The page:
fbpx
array(3) { ["numberposts"]=> int(-5) ["post_type"]=> string(16) "affiliateproduct" ["meta_query"]=> array(3) { ["relation"]=> string(3) "AND" [0]=> array(3) { ["key"]=> string(8) "afp-type" ["value"]=> string(9) "afp-video" ["compare"]=> string(1) "=" } [1]=> array(9) { ["relation"]=> string(2) "OR" [0]=> array(3) { ["key"]=> string(12) "afp-category" ["value"]=> string(20) "afp-homepage-feature" ["compare"]=> string(4) "LIKE" } [1]=> array(3) { ["key"]=> string(12) "afp-category" ["value"]=> string(10) "afp-how-to" ["compare"]=> string(4) "LIKE" } [2]=> string(0) "" [3]=> string(0) "" [4]=> string(0) "" [5]=> string(0) "" [6]=> string(0) "" [7]=> string(0) "" } } }

Keratin Treatment or Color Treatment: Which Should Come First?

When it comes to keratin treatments, it really isn’t a once-size-fits-all topic. We’ve already noted how different formulations work for different hair—but there’s also the question: Should you color your hair before a keratin?

The reason this is one of those what came first—the chicken or the egg? questions is because keratins characteristically lighten hair just by nature (regardless of brand or formula). But, it gets tricky because the whole point of getting a keratin is to make hair appear healthier and less frizzy. So, it makes sense that people would want a smoothing treatment like a keratin after a drastic chemical process like a hair dye. But if it’s only going to alter the color you went for, what do you do?

After reaching out to two experts in the keratin field, we’ve come to one universal answer: there isn’t one! That said, however, it’s worth reading each contributor’s input if you’re trying to make the decision yourself. Below is what to know about whether you should color your hair before a keratin.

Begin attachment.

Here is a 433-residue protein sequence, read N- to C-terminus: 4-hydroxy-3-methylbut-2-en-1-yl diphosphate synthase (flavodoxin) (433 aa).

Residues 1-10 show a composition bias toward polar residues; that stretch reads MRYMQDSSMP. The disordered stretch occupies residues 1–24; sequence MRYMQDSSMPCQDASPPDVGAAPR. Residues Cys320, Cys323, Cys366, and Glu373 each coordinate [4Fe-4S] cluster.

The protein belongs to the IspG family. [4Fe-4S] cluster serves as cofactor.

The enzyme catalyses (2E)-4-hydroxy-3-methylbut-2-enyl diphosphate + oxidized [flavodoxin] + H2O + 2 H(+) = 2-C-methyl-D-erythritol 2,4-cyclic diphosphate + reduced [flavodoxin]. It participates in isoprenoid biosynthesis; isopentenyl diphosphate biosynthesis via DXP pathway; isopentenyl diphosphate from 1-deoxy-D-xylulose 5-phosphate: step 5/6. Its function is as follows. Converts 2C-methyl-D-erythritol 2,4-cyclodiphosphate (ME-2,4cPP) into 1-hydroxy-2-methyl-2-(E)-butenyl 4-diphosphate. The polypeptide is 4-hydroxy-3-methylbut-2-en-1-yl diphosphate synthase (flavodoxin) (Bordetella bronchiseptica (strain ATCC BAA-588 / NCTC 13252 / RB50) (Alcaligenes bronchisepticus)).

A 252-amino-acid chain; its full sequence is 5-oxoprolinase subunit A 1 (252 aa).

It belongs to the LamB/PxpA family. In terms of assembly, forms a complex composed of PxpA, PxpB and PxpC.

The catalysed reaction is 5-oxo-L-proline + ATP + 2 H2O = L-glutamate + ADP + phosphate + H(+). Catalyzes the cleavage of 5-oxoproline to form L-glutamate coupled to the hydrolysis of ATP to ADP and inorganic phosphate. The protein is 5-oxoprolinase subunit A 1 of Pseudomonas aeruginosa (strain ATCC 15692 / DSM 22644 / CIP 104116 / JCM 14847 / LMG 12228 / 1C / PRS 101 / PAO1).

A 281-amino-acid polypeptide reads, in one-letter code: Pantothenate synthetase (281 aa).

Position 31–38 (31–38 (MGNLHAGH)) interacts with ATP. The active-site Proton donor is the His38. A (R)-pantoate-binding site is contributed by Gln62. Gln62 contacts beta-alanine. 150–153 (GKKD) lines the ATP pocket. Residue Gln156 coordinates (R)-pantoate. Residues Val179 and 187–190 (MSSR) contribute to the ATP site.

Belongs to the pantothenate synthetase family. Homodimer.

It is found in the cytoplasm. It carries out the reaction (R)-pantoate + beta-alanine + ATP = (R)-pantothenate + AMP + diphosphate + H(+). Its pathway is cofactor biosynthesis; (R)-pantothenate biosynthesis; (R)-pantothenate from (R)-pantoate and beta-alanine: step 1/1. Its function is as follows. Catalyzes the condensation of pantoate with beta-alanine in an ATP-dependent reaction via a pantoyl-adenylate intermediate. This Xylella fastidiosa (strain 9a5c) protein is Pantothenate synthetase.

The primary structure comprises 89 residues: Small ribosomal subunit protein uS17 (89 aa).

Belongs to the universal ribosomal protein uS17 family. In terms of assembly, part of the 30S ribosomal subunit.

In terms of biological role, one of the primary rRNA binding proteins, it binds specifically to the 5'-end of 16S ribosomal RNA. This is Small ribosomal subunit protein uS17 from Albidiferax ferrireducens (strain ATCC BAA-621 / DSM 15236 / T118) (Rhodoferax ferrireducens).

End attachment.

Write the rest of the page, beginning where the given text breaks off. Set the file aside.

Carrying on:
color hair before keratin treatment | Mane Addicts
(via Unsplash)

Bleach May Be the Exception

When it comes to most shades, the order of when to get the keratin or color treatment is up for debate. But bleached hair may be the case when you can rely on doing color first. It’s already a fact that your hair likely can’t get any lighter, and as Gussi spokesperson Annabel Learner points out in regards to the brand’s at-home treatment, “Bleach can damage the hair cuticle and Gussi’s keratin treatment will help smooth down the damaged cuticle.”

Bleach Aside, Keratins Will Almost Always Lighten Artificially Colored Strands

“A bit of hair lightening is inevitable for someone who colors their hair,” NYC’s Mark Ryan Salon co-owner Ryan Trygstad tells Mane Addicts. “Natural hair color will not lighten from a keratin treatment. I believe hair that is most vulnerable to undesirable lightening is any single process hair color. The hair also lightens more if the user has a single process to cover gray.”

Bottom Line: Consult With Your Stylist Before Making Any Moves

“There are many different manufacturers of keratin smoothing treatments, and each manufacturer has specific directions regarding whether it’s best to color before the treatment or after,” says Trygstad, who uses PuraLuxe at his salon. “This smoothing treatment is great because it uses natural oils and amino acids to reduce frizz and drying time, and increase shine and manageability. It’s truly non-toxic and doesn’t involve any chemical fumes. Another aspect of this treatment that we love is that it’s possible to color immediately afterwards.”

Curious to learn more about at-home keratin treatments? Click HERE!

2 minutes

Looking for the freshest ways to breathe life into boring strands?

Take the quiz

Find us here

Search
- powered by chloédigital